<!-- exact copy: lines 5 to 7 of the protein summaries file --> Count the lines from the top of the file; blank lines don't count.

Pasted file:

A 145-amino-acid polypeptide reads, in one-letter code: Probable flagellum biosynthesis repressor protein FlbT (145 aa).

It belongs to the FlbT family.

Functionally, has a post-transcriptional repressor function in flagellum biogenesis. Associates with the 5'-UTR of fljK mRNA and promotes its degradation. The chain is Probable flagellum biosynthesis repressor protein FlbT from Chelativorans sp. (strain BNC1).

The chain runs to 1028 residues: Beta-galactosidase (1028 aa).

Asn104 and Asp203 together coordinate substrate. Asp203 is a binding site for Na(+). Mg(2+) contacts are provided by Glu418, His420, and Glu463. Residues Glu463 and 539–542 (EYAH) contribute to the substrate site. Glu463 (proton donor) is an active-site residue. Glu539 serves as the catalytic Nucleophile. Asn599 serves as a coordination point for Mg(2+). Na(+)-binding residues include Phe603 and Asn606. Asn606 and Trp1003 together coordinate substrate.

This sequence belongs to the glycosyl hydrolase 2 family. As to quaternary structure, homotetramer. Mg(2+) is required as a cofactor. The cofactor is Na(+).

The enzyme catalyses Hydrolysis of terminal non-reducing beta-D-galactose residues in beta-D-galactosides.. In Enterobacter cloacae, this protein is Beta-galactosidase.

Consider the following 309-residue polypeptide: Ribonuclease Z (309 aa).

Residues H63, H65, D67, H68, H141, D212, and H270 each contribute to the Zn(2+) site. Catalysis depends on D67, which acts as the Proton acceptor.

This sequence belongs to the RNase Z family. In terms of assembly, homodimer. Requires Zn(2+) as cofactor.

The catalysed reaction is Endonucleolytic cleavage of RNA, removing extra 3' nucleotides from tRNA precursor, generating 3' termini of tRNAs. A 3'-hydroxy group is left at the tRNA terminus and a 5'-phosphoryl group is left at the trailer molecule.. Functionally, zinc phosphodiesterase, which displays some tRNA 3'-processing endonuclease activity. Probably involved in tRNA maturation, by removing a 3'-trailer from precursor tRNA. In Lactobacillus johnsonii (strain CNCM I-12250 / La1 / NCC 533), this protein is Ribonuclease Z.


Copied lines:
Asn104 and Asp203 together coordinate substrate. Asp203 is a binding site for Na(+). Mg(2+) contacts are provided by Glu418, His420, and Glu463. Residues Glu463 and 539–542 (EYAH) contribute to the substrate site. Glu463 (proton donor) is an active-site residue. Glu539 serves as the catalytic Nucleophile. Asn599 serves as a coordination point for Mg(2+). Na(+)-binding residues include Phe603 and Asn606. Asn606 and Trp1003 together coordinate substrate.

This sequence belongs to the glycosyl hydrolase 2 family. As to quaternary structure, homotetramer. Mg(2+) is required as a cofactor. The cofactor is Na(+).

The enzyme catalyses Hydrolysis of terminal non-reducing beta-D-galactose residues in beta-D-galactosides.. In Enterobacter cloacae, this protein is Beta-galactosidase.